Ely was built on the back of eels. As they span and swam under the watery fenlands of East Anglia they quietly allowed fenlanders to build a fortune upon them. You could say that they were the backbone of Ely’s medieval wealth. Thousands of eel bones rising and falling under the boggy marsh spine of the Fens. A coral reef of bought and sold. A single vertebrae rising up into a single East Anglian ridge – Cherry Hill, crowned with our Cathedral.
As I write this I can look directly out of my window and watch Ely Cathedral from my window as it settles back against the sunset. 80,000 slippery, medieval eels paid for the stone needed for its enormous edifice. East Anglia, where I live, is flat and marshy and virtually devoid of any kind of building material apart from thatch. When the cathedral was raised on the only hummock for miles around, most of the Fens was permanently flooded. Boats carried the rough hewn rocks from Peterborough and were traded at the dock only a stone’s throw from our house. Even today it is possible to hear fenlanders talking of the Cathedral as the “Ship” of the fens.
Eels swam along that watery spine of grass and marsh, carving into the undulating swimming paths, tracking the map dashes of salt dams and boggy land. As babies they were translucent and became known as glass eels. Suddenly, like phoenixes, butterflies - (and other mysteries), they would appear after a gap of time as adults.
When the fin de siècle Italian, Battista Grassi, watched glass eels slowly turning into the pearlescent white of the adult eel in the Mediterranean, a final piece of the jigsaw fell into place. It was salt, salt in the wound, salt in the pan – the salt to their game that finally turned those translucent ghosts into the slippery angullidae adults found in the Sargasso Sea.
But all those eels need to be caught. Someone needs to bait the willow traps – great willow cages reminiscent of lobster pots, hidden in the peaty meres of the boggy fens.
England (and Ely) has one remaining traditional eel catcher. He still uses the willow traps of his forebears and refuses to use the nets that have decimated their numbers over Europe. He wears a battered old brown wide brimmed hat – perfect for sitting out on a damp brackish morning. His face is long - almost melancholy – as if he has stepped out of a Holbein painting, suddenly out of time and place.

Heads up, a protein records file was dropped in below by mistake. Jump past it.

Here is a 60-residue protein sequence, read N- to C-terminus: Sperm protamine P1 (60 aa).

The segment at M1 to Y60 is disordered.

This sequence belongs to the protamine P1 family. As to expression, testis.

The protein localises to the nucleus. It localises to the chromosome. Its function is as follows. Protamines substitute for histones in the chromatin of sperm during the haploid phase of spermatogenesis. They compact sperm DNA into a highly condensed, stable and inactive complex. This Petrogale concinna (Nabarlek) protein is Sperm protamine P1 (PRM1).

Our eel catcher watches them both ways - the glassy crystal unformed babies leaving the fens and their migration backwards as adults ready to lurk in the murky nocturnal eel pits underneath the sedge and reed warblers. I often found him at festivals and shows. The Ely Eel Festival was a given. He liked to answer questions.
Most often, “What did he bait his traps with?”
He grinned and answered the question with glee – road kill, rotten meat, anything nasty or pungent – the eels would smell it for miles. Eels can crawl over ground, dig through sand - needs must. A grassland plain, after rain, can be covered in a night.
Also, “how did he know when he had a night of eel-catching ahead of him?”
This, again, was easy. He was most authoritative on the subject. Eels moved with the tide. The silvery mirror of a full moon or the inky darkness of the new was best. Then they rose up out of their watery burrows and fed or hunted. Or migrated – silvery guts dissolving as they started their long journey, almost half a year, towards the Sargasso Sea.
And then there were the quiet, thoughtful questions that he turned over carefully in the palm of his hand before answering. What passed the hours after simple contemplation had palled? What did he think about over the hours, hunched in his coracle?
He liked poetry, he said. The firm saxon rhythms of beat and metre that could drum and pulse against the sides of his boat. Words. Words were important. After all, it was the passed on words of his mother and her mother before her that had maintained the history of their eel-catching family – stories, diaries, rhymes that could take him right back along the spine of his ancestors to the 15th century. Long, arterial, tendril roots that tethered him to the silt of The Wash.
He thought. He thought about how he would pass it on. This job of his. Almost a burden or family curse. He had no sons, he said, and it was sons who were supposed to carry on the family line. However, he was modern. Knew that the world had changed. He had a teenage daughter. Sometimes she was interested. She liked making the traps but she didn’t like killing them. A metaphorical eel catcher.
I’m much the same. A metaphorical eel-eater. When we first moved here I ate my first eel – straight from the fish and chip shop down the road. Biting into the oily sweetness from a polystyrene clam-shell as we sat on the kitchen floor surrounded by packing boxes. But I felt terribly guilty. Couldn’t eat an animal that is virtually extinct. I still like to stand on the brink of the Ouse though – staring into the muddy waters. Wondering if I will catch the glimpse of a fin, the gleam of a lampreyed scale.